No stay in Shanghai would be complete without a walk through the stylish and charming French Concession. This formerly French-occupied neighbourhood is characterised by its leafy streets packed with boutiques, cafes, restaurants and lively bars. Notable streets include Nanchang Rd, where you can find cheap and fresh hand-pulled noodles at Lanzhou Lamian (兰州牛肉拉面, 613 Nanchang Rd), and Wukang Rd, which is characterised by handsome villas and apartments. Tucked behind it is Ferguson Lane, a paved courtyard with a distinctly European feel.

Jing’an Temple

Though not the cheapest activity on the list (there is a small entrance fee), Jing’an Temple is great value because of its unique location against a background of busy shopping malls and skyscrapers in the centre of the city.  Meandering through the temple’s three main halls, one of which has an impressive Buddha statue, you’re overcome with the wafting aroma of incense. Visitors can light a bundle for a few yuan, and throw small change into many of the temple’s lesser shrines and statues. Watch out that you don’t get caught in the coin-throwing crossfire!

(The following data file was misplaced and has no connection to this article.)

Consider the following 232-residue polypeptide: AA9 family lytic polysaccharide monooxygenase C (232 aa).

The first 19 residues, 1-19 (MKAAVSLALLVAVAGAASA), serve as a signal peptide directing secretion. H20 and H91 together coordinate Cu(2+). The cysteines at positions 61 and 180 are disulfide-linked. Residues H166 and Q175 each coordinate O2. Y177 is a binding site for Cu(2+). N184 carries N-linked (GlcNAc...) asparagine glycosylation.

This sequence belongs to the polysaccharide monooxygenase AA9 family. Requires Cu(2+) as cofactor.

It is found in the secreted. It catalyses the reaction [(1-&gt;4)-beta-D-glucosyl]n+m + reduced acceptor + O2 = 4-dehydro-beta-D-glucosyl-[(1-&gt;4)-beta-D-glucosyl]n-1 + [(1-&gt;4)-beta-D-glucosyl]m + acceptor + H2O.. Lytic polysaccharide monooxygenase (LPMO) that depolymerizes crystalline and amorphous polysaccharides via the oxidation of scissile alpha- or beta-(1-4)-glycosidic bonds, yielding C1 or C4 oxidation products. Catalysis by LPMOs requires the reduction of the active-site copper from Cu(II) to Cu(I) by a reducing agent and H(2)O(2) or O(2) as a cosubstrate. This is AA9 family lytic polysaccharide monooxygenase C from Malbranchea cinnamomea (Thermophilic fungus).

Yuyuan Garden

An unexpected moment of serenity inside a busy shopping bazaar, Yuyuan is a traditional Chinese garden made up of delicate rockeries, koi-filled ponds and wooden pavilions. An elaborate, undulating dragon carving appears on the surrounding walls, while ornate bridges and willow trees decorate the water. Head here in the early morning to explore the nooks and crannies of this attractive oasis.

M50 Contemporary Art Space

You can wander for free around expanding M50, a contemporary art hub that showcases both upcoming and established Chinese artists. Influential Chinese galleries ShanghART and Eastlink are two of the numerous galleries exhibiting ceramics, modern art and sculpture. Give yourself a few hours to appreciate the fusion of talent on display and stop to chat to the gallery owners – most speak English and are happy to answer questions about the works.